Strengthen Safeguards for Whistleblowers | 22 Dec 2020

Why in News

Recently, experts have highlighted the need to strengthen safeguards for corporate whistleblowers and extend the requirement of a vigil mechanism to large private companies in India.

Key Points

  • Background:
    • The Delhi High Court (HC) is currently hearing a writ petition, which has challenged the constitutional validity of the existing provisions of the Companies Act 2013.
    • Current provisions only require listed companies to have a vigil mechanism to address whistleblower complaints.
      • These companies are those which accept public deposits and companies that have loans from banks or public financial institutions of over Rs. 50 crore.
  • Concerns Highlighted:
    • Absence of any specific guidelines on the functioning of a vigil mechanism has led to companies not ensuring that whistleblower complaints are addressed in a timely manner.
    • Current provisions do not provide any guidelines on the functioning of the vigil mechanism for companies.
    • Companies were able to retaliate against employees raising whistleblower complaints and even terminated their employment as any civil suit for such actions could be too expensive and time-consuming.
      • Parties filing civil suits are required to first pay court fees, typically amounting to around 1% of damages claimed.
  • Suggestions:
    • Private sector companies above a certain threshold of turnover or employees should set up a vigil mechanism.
    • Large private sector companies, including subsidiaries of large multinational corporations, should be regulated differently from small private sector companies and should be required to have vigil mechanisms.
    • The law should require a permanent internal committee and specify directions on the functioning of the committee.
      • For that, the government should consider issuing guiding principles on such as internal reporting to and review by the audit committee, timelines for addressing grievances and consideration by the board on nature and number of open matters and outcomes of resolved matters, etc.
      • However, regulating the functioning of vigil mechanisms pose a risk of over-regulation and micro-management.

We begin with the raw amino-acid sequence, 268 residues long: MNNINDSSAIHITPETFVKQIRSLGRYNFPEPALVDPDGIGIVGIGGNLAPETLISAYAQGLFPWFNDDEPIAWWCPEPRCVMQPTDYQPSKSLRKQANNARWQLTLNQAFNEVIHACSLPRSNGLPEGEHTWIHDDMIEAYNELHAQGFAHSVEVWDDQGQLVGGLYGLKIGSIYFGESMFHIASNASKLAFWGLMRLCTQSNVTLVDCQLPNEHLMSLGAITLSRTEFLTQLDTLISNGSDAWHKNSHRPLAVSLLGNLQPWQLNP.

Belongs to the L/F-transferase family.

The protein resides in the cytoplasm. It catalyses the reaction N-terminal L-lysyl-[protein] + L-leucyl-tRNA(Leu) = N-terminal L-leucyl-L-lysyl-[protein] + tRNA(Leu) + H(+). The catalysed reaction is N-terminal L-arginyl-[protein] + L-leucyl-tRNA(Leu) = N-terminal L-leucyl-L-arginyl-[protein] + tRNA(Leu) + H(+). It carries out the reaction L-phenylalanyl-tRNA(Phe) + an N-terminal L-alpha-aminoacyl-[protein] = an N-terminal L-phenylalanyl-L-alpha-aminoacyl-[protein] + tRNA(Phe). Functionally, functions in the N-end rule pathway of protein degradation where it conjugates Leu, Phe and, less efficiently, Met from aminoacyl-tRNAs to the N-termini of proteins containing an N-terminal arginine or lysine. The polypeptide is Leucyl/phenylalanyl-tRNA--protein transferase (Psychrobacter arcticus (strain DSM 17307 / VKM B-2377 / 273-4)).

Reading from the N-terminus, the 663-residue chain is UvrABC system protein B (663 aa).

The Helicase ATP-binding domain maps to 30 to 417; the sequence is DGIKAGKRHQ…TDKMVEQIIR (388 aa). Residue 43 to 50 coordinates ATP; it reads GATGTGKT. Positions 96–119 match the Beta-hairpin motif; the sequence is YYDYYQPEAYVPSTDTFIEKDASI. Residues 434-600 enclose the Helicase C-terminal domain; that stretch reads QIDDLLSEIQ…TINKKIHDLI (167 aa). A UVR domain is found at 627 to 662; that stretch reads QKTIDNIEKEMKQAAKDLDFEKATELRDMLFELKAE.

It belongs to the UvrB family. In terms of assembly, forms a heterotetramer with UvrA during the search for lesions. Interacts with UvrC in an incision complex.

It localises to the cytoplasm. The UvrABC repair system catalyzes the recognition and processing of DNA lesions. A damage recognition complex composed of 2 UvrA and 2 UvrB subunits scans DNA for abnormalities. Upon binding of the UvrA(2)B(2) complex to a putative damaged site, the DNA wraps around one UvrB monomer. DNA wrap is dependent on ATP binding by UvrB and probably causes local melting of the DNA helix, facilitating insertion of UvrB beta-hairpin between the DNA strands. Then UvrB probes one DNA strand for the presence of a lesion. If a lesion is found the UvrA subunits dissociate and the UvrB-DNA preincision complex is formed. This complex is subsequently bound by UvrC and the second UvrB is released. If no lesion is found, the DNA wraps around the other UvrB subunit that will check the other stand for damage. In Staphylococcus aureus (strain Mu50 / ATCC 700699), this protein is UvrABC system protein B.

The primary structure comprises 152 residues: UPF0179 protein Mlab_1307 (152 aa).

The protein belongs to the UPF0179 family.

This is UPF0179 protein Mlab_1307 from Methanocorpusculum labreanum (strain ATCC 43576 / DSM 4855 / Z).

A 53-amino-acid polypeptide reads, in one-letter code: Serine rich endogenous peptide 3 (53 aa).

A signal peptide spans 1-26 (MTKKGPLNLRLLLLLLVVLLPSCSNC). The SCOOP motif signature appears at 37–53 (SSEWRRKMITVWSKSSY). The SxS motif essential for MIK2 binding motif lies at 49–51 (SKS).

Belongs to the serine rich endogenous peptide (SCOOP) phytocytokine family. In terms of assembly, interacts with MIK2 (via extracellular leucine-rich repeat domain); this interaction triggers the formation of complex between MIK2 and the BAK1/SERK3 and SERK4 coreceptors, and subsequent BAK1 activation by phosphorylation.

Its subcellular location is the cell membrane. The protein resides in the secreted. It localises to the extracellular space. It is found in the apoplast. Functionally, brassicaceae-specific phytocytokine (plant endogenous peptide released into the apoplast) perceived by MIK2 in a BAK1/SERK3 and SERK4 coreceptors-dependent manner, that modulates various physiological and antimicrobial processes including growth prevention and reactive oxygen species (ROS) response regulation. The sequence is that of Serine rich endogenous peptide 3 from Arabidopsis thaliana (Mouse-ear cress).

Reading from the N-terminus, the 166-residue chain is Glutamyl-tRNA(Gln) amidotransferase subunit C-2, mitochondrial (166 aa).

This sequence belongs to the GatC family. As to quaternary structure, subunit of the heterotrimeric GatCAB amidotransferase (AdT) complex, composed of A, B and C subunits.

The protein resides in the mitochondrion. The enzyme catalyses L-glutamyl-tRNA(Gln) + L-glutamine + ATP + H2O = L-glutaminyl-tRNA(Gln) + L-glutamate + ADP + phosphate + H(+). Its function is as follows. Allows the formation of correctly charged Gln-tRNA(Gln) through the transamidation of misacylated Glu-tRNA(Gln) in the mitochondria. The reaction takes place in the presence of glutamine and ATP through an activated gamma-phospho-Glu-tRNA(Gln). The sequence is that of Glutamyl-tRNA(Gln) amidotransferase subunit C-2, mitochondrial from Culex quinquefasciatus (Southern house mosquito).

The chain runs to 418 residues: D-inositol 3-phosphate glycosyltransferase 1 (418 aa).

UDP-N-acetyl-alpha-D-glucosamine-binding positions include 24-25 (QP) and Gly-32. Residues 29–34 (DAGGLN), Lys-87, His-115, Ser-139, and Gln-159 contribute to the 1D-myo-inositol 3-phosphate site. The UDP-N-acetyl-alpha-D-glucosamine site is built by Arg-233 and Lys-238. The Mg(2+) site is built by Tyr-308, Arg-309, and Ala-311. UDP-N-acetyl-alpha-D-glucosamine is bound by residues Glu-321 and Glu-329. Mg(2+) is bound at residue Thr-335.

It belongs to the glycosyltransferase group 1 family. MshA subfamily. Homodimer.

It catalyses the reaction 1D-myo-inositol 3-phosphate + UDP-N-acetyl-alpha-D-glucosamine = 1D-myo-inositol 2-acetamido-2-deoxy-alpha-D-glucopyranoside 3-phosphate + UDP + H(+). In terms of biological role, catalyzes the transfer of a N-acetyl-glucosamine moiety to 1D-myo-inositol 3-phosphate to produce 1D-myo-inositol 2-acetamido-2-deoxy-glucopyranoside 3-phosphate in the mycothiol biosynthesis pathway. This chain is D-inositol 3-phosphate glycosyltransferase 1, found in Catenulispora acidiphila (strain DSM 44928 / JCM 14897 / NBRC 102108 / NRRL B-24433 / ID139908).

• The mechanism should provide for “adequate safeguards against victimisation of persons who use such mechanisms and make provision for direct access to the chairperson of the audit committee in appropriate or exceptional cases.
    • There was a need for a deterrent against frivolous complaints.


  • According to the Companies Act, whistleblowing is an action aimed at drawing the attention of stakeholders to instances of unethical practices in an organization.
  • A whistleblower can be anyone who chooses to expose wrong practices and has evidence to support the allegations.
  • They can be either from within or outside the organization, such as current and former employees, shareholders, external auditors, and lawyers.
  • In India, whistleblowers are protected by the Whistleblowers Protection Act, 2014.
    • It provides for the protection of their identity and also has strict norms to prevent their victimization.
  • In January 2020, the Securities and Exchange Board of India (SEBI) came out with a new mechanism to reward whistle-blowers and other informants for sharing information about insider trading cases.

Way Forward

  • Suitable legislation must be enacted to provide protection to innocent whistleblowers and strengthening of the whistleblower protection mechanism will help in ensuring that the integrity of democracy is protected, cherished and upheld.
  • It is important that the law empower citizens to come forward if they have evidence of unethical conduct within the organisation.

Source: IE